Driggs-Reed Memorial Airport is 18 nautical miles northwest of Jackson Hole. The Teton Aviation Center has a huge facility that includes a warbird museum and the exceptionally good Warbirds Café. You also can get glider rides or lessons here; flying a glider over the Tetons with Sam Lea is one of my unforgettable flying moments.

Family-friendly Grand Targhee Resort also offers plenty of opportunities to find uncrowded bowls and create your own line. Photo courtesy Grand Targhee Resort.

For years now, Wyoming’s Teton-area resorts have been blessed with early and abundant fluffy white stuff. Pacific storms often stall over the Tetons and dump prodigious quantities of snow, especially on the west side. Grand Targhee Resort averages 500 inches a year, and it’s a powder hound’s dream. With 95 runs from beginner to expert on over 2,500 acres, a 2,270-foot vertical drop, a terrain park, and five lifts, you’ll be good to go all day. Other winter activities include fat tire biking, tubing, Nordic skiing, snowshoeing, and cat skiing. Slopeside amenities include restaurants, shopping, and lodging, both on the mountain or in the valley. In summer, the resort becomes a bike park or you can take a scenic chair lift ride and go hiking.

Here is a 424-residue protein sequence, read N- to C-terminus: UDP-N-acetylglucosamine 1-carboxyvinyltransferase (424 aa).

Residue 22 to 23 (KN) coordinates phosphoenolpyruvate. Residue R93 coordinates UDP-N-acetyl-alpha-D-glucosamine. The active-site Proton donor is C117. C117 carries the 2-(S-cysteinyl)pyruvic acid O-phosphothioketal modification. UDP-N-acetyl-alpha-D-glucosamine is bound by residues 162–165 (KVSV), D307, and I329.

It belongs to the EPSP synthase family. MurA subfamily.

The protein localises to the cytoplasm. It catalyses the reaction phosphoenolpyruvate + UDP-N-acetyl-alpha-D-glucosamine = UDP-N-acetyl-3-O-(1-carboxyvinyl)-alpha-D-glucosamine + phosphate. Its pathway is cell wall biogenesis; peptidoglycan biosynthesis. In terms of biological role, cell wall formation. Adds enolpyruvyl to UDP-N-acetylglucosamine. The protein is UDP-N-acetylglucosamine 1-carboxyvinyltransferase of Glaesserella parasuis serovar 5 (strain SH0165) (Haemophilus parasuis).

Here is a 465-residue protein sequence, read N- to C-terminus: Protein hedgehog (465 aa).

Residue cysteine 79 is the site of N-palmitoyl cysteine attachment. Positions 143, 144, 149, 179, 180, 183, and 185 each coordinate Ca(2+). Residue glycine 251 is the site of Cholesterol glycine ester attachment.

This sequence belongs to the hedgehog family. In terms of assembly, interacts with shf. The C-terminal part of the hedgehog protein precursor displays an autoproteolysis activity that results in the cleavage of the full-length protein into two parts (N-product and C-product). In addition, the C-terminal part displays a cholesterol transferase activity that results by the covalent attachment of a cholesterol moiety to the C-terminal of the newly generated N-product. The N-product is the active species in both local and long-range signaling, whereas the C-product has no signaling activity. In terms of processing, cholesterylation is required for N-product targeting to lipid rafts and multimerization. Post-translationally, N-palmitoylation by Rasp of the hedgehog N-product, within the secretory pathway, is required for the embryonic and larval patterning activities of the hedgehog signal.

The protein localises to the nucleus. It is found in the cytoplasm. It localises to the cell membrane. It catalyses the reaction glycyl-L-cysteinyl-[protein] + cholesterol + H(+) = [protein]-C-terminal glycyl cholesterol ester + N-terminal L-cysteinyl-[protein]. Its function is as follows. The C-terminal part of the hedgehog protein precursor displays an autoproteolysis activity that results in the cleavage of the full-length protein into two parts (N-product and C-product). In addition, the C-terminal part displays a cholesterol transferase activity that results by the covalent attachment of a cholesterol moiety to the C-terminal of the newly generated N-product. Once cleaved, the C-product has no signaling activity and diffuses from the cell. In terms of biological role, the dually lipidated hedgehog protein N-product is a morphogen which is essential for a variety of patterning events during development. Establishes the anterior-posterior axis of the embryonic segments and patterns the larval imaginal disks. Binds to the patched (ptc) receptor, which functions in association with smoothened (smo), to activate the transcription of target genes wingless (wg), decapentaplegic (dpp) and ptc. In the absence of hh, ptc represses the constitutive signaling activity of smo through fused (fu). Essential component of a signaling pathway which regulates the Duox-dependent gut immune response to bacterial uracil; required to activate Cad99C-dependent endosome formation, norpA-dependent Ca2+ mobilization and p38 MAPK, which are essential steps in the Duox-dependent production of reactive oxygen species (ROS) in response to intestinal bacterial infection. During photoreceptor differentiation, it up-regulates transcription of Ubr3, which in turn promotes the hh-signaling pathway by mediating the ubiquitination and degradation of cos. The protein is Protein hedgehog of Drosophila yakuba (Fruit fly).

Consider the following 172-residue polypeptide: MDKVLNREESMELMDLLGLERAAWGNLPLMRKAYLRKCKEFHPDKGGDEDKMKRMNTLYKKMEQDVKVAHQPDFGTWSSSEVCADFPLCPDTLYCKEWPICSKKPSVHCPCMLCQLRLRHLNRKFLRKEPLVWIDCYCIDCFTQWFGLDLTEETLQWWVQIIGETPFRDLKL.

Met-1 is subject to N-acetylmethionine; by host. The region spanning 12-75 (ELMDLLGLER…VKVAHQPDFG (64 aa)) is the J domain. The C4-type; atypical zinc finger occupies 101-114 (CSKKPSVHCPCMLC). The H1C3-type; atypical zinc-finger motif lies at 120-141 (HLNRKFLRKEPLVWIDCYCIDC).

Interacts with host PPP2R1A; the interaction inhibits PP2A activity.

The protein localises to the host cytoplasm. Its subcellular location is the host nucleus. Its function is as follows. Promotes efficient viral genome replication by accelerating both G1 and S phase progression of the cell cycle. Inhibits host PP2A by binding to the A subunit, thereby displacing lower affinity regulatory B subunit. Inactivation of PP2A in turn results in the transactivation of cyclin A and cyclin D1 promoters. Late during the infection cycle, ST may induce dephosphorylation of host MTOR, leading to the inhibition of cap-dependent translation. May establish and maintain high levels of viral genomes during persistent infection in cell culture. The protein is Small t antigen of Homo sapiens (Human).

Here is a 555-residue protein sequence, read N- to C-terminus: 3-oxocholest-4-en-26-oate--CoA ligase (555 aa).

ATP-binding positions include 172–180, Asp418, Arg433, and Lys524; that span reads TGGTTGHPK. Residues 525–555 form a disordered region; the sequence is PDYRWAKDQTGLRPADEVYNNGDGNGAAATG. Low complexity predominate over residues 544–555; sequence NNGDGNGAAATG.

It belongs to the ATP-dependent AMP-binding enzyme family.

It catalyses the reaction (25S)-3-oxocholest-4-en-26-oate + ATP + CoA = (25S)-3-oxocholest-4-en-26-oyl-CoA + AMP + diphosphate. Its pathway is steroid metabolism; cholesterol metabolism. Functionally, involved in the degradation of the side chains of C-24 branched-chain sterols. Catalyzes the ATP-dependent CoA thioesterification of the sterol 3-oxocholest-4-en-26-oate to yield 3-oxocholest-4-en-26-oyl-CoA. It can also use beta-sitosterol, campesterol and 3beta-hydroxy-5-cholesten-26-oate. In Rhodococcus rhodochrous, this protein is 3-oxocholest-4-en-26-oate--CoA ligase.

Some of the world’s finest hiking and backpacking is right here. The Table Mountain Trail will get you up close and personal with Grand Teton’s west face; the strenuous 11-mile-round-trip hike comes with a 4,000-foot elevation gain and takes all day. Numerous other great hikes can be accessed at the nearby South Teton Creek Trailhead (see photos and captions for descriptions). Stop by the Teton Basin Ranger Station for more info.